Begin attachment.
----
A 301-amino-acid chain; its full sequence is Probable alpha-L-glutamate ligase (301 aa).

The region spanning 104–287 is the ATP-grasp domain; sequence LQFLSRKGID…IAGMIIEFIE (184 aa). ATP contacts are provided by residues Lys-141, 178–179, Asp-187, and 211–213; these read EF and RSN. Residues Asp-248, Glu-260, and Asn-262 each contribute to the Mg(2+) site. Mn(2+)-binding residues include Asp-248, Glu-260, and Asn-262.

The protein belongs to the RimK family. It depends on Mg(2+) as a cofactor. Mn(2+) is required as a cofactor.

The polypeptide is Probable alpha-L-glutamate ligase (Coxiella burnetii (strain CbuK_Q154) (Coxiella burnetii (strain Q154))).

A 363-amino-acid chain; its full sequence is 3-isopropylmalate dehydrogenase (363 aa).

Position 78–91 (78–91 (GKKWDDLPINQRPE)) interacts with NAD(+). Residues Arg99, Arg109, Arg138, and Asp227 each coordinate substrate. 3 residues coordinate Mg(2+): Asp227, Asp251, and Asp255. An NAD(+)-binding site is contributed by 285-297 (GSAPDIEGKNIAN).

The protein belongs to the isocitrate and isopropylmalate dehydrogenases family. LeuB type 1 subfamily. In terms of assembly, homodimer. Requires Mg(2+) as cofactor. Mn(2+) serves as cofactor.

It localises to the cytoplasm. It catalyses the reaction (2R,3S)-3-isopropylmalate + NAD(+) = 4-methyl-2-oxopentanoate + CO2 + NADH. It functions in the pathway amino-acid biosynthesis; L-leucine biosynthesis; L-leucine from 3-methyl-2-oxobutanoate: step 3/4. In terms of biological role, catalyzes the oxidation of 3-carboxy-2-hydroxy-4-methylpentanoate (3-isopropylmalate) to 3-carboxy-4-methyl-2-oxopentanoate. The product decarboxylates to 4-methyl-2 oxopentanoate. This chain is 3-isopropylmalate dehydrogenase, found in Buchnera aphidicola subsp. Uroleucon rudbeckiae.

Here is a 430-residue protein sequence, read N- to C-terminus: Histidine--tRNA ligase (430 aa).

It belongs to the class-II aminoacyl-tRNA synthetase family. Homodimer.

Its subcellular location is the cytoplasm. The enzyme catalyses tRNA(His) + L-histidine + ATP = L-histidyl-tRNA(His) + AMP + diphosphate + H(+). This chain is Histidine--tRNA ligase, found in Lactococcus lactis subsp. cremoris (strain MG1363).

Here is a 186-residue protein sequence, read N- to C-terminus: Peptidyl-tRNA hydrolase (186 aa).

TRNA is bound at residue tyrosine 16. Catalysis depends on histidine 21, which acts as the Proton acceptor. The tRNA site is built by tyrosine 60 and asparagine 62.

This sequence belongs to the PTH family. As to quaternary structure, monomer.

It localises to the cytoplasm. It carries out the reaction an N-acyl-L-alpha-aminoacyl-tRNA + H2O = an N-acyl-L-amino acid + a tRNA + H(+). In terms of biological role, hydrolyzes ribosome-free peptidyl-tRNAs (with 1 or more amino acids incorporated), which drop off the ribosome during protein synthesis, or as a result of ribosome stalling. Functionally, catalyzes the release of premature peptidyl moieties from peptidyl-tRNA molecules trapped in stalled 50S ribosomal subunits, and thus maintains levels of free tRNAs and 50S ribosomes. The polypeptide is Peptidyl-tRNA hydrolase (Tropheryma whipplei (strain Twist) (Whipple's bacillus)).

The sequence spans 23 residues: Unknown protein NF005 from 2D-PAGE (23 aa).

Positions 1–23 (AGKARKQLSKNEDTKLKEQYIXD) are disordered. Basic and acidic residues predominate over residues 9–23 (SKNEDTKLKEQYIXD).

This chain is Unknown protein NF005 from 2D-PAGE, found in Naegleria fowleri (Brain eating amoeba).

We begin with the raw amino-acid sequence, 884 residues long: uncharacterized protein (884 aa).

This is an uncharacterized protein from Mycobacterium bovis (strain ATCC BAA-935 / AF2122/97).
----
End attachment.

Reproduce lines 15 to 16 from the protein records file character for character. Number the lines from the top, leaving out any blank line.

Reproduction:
It localises to the cytoplasm. It carries out the reaction an N-acyl-L-alpha-aminoacyl-tRNA + H2O = an N-acyl-L-amino acid + a tRNA + H(+). In terms of biological role, hydrolyzes ribosome-free peptidyl-tRNAs (with 1 or more amino acids incorporated), which drop off the ribosome during protein synthesis, or as a result of ribosome stalling. Functionally, catalyzes the release of premature peptidyl moieties from peptidyl-tRNA molecules trapped in stalled 50S ribosomal subunits, and thus maintains levels of free tRNAs and 50S ribosomes. The polypeptide is Peptidyl-tRNA hydrolase (Tropheryma whipplei (strain Twist) (Whipple's bacillus)).

The sequence spans 23 residues: Unknown protein NF005 from 2D-PAGE (23 aa).